If you look at the mid-to-late 2000s (and some of the ’10s), you can see how things began to shift from the charm and time-resilient flicks like When Harry Met Sally or Bridget Jones’ Diary to more male-geared comedies with just a flick of romance dappled in, such as Knocked Up or The Ugly Truth. It was as if a switch had gone off in Hollywood’s mind that either they were going to repackage a working product to appease men who were too insecure in their own sexuality to sit down for a film labeled “romantic comedy” (or, more narrow-mindedly, “chick-flick”) or to put such little effort into the film that if it were to see the light of day, the damage wouldn’t be enough to tank the company.
Women weren’t and aren’t seen as reliable consumers, just like they weren’t seen as strong storytellers or visionaries that could reach past gender barriers. We can sit down and all relate to Dan Aykroyd’s Ray in Ghostbusters as he fights off otherworldly spirits, but god forbid we ask men, in return, to watch Reese Witherspoon’s Elle in Legally Blonde fight patriarchal systems and the expectations that look down on her because of who she is.
It’s why the Netflix push for romantic comedies has been such a terrific one, because when they succeed, they’re doing so with a gusto that understands audiences have been eagerly anticipating a revival of sorts. Yes, we have Crazy Rich Asians and Love, Simon, but we need more than those, both for the genre’s sake and to prove that audiences want more than one film a year that stars an Asian-American lead or focuses on a gay teen romance. These stories, the ones that Netflix has been bolstering, are the ones met with resistance by larger studios, because it’s still not believed that audiences want to see them—see themselves—despite extraordinary evidence stating otherwise.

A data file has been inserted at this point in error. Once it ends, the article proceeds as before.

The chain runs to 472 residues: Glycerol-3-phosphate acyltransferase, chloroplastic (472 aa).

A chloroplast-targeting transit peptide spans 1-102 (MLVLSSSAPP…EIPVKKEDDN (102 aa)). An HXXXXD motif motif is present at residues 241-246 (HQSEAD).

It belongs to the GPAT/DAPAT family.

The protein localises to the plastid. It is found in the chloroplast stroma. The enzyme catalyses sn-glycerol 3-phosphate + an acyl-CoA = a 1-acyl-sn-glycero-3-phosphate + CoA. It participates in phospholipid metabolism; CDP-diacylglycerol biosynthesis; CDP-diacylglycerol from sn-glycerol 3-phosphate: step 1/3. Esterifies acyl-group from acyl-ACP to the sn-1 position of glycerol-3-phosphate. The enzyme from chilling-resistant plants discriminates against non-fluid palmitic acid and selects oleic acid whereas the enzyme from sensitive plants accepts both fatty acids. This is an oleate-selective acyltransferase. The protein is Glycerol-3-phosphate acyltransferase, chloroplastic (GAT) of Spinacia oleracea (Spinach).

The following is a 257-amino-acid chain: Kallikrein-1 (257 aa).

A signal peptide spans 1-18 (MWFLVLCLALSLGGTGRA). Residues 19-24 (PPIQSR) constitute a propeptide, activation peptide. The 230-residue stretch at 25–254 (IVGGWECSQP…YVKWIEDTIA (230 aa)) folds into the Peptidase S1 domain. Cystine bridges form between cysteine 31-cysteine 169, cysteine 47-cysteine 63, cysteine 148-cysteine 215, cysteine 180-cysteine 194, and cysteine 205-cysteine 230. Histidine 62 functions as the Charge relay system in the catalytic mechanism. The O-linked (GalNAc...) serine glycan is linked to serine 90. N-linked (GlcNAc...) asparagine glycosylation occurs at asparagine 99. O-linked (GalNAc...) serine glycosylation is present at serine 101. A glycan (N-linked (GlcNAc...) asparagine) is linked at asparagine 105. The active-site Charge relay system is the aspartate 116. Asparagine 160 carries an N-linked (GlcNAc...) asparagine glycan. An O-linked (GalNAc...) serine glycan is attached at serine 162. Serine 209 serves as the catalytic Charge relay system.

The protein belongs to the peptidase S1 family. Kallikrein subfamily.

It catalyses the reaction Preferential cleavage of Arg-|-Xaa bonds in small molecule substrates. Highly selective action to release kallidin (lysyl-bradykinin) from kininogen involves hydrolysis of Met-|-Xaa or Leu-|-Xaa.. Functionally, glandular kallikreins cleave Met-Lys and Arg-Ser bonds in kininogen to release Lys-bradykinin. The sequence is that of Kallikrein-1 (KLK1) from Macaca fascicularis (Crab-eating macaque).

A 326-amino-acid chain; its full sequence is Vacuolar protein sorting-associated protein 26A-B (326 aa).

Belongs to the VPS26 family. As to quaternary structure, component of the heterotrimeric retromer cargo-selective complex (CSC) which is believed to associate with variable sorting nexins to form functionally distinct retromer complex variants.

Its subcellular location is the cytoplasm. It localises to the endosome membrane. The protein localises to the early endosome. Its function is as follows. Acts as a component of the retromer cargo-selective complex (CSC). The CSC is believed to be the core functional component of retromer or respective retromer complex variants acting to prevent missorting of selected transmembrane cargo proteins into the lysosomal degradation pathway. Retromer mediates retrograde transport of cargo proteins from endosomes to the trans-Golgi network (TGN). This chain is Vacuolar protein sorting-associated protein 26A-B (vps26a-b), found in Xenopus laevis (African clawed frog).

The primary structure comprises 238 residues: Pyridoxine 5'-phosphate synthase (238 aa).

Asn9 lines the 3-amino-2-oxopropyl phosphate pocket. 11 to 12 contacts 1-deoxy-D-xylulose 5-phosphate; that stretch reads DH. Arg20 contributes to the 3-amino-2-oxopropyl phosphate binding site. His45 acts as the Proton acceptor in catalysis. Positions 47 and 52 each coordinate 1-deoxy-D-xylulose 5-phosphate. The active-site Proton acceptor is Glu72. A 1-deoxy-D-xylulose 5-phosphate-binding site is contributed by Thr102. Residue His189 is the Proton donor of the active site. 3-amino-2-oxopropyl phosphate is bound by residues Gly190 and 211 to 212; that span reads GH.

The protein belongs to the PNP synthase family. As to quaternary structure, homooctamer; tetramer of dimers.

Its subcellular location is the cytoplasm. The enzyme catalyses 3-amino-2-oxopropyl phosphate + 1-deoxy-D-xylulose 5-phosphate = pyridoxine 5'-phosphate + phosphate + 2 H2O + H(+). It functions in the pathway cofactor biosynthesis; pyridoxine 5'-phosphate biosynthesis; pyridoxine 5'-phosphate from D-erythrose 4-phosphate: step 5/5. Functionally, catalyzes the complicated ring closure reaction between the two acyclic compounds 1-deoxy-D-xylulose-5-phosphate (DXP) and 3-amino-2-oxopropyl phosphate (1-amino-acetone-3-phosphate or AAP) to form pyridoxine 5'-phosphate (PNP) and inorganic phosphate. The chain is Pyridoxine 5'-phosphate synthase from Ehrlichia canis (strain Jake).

Films such as To All the Boys I’ve Loved Before, Always Be My Maybe, Set It Up, and Someone Great aren’t so much tearing down narrative barriers as they’re offering a platform for fresh, diverse and overlooked voices to take hold of the stories they’re telling and starring in. All four were directed by women; three of the four starred women of color in stories so frequently occupied by white women. We may need to suffer the blows of the likes of Last Summer and The Kissing Booth to find the gems, but when they’re unearthed, they’re near universally heralded because there’s something for everyone to latch onto.
As is the case with superhero films, action flicks, and great—theater mandated—comedies, romantic comedies arrive on the scene with a built-in audience seeking out that level of escapism. What Netflix has been doing is wonderful and worthy of praise because it’s presenting those escapes with a greater level of diversity and a keen eye and ear for modern, female stories, unlike plenty of their contemporary studio competitors.
There are still flaws to be ironed out, and if they’re going to engage in this level of diverse storytelling, they shouldn’t go the way of so many other YA adaptations by handing the reins to a male director for the sequel after the triumph of the first (hello, To All the Boys I’ve Loved Before 2), and instead demonstrate faith in the female voice that led them to that success.
Regardless, these voices, their stories, and the template they exist in are being celebrated and gobbled up the moment they hit the streaming service. If they were smart, studios would take note and, for once, put some weight behind the enthusiasm of young women and chase these stories and specific points of view.
(featured image: Netflix)
Allyson Johnson is a twentysomething writer and a lover of film and all things pop culture. She’s a film and television enthusiast and critic over at TheYoungFolks.com who spends too much of her free time on Netflix. Her idols are Jo March, Illana Glazer, and Amy Poehler. Check her out at her twitter @AllysonAJ or at The Young Folks.